Japan has embraced the hydrogen technology and aims to create the first “hydrogen society,” which also includes the use of hydrogen for power generation.
The energy ministry has ambitious targets in the lead-up to the 2020 Olympics. The city of Tokyo plans to deploy 100 hydrogen fuel cell buses during the games, and it wants to have 40,000 fuel cell electric vehicles on the road, with a longer-term goal of 200,000 such vehicles in the next six years.
In countries like Japan, where much of the population lives in dense urban areas, many people live in apartment buildings without a place to easily charge a car. It’s here where companies like Toyota are banking on the convenience of the hydrogen fuel cell.
Japan is investing heavily to create the infrastructure needed to promote hydrogen vehicles and the government has stepped in with subsidies. The country, along with private companies like Toyota, has helped build and operate 100 hydrogen fueling stations so far. Japan has a target of 900 by 2030.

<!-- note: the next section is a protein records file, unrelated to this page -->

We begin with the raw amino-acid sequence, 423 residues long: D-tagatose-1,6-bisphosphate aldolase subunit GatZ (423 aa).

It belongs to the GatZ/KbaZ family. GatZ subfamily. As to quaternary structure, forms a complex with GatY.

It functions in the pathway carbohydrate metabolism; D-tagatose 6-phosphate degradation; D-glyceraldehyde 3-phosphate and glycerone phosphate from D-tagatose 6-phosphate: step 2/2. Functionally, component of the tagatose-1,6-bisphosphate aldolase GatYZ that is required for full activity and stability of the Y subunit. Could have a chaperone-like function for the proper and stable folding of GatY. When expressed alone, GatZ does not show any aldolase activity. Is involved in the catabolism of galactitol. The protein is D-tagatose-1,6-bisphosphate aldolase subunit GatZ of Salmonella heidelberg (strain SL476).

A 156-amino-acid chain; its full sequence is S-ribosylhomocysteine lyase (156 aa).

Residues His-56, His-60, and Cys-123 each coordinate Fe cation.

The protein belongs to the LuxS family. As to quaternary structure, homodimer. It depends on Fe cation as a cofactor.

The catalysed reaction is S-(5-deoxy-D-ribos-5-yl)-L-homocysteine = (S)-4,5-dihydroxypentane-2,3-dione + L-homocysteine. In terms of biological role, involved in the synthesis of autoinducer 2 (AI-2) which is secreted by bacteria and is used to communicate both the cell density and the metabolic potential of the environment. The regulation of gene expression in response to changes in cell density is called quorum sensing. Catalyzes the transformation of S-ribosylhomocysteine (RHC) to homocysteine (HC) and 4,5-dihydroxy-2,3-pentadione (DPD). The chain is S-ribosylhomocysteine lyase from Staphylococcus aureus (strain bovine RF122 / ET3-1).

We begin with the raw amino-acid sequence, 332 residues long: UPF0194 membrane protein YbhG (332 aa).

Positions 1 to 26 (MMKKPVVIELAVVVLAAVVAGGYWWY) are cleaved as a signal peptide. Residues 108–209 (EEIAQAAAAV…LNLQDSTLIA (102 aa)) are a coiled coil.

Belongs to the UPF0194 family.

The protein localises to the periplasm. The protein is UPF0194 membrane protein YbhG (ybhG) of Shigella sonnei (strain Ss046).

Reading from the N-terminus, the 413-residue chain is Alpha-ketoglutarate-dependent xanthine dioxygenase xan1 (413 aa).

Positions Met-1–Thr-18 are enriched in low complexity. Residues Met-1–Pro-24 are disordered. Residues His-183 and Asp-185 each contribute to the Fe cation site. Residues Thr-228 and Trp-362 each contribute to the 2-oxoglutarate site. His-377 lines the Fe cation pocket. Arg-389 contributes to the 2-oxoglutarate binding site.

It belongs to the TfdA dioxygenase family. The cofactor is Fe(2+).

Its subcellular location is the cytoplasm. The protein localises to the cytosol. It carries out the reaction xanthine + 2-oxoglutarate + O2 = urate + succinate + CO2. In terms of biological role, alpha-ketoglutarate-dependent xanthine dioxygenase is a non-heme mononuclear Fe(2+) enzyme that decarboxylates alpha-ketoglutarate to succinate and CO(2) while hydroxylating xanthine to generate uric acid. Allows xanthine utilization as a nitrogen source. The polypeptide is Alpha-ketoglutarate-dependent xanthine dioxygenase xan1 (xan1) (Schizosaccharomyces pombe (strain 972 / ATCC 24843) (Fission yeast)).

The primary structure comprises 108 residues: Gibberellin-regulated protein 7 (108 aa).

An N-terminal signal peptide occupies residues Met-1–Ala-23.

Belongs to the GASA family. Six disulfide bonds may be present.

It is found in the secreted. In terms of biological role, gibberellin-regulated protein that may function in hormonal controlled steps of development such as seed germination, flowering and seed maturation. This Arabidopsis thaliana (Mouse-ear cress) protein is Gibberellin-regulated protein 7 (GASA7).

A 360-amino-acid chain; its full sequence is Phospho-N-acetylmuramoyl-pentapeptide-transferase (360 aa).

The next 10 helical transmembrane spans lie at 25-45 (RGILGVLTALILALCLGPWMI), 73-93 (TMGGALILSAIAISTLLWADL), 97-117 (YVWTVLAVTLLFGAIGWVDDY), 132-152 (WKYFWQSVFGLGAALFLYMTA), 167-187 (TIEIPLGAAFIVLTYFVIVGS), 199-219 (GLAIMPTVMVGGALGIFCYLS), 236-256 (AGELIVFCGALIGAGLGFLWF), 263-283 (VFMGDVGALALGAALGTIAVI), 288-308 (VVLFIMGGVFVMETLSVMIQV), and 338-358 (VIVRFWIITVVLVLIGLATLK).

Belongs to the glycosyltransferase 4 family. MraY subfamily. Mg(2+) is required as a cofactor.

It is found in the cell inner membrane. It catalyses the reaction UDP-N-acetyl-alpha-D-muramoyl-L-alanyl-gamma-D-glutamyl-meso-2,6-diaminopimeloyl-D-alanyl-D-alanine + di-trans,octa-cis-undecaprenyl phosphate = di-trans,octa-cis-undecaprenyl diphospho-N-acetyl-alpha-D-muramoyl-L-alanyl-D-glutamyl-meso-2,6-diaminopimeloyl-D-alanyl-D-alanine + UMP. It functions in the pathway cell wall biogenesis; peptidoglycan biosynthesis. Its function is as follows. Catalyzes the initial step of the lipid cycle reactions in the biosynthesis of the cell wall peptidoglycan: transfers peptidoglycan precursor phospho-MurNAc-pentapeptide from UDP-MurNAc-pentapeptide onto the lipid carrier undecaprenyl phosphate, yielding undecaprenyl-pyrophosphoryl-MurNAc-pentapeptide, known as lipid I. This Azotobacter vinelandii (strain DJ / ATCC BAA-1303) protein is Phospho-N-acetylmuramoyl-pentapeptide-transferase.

The divide between hydrogen fuel cells and battery electric plug-ins is similar to the petrol and diesel split.
“We will see a similar split where batteries will, for decades at least, dominate the light duty vehicle passenger cars whereas fuel cells will ultimately win out in the heavier applications.”
Reference- Futurism, Innovators Mag, CNBC website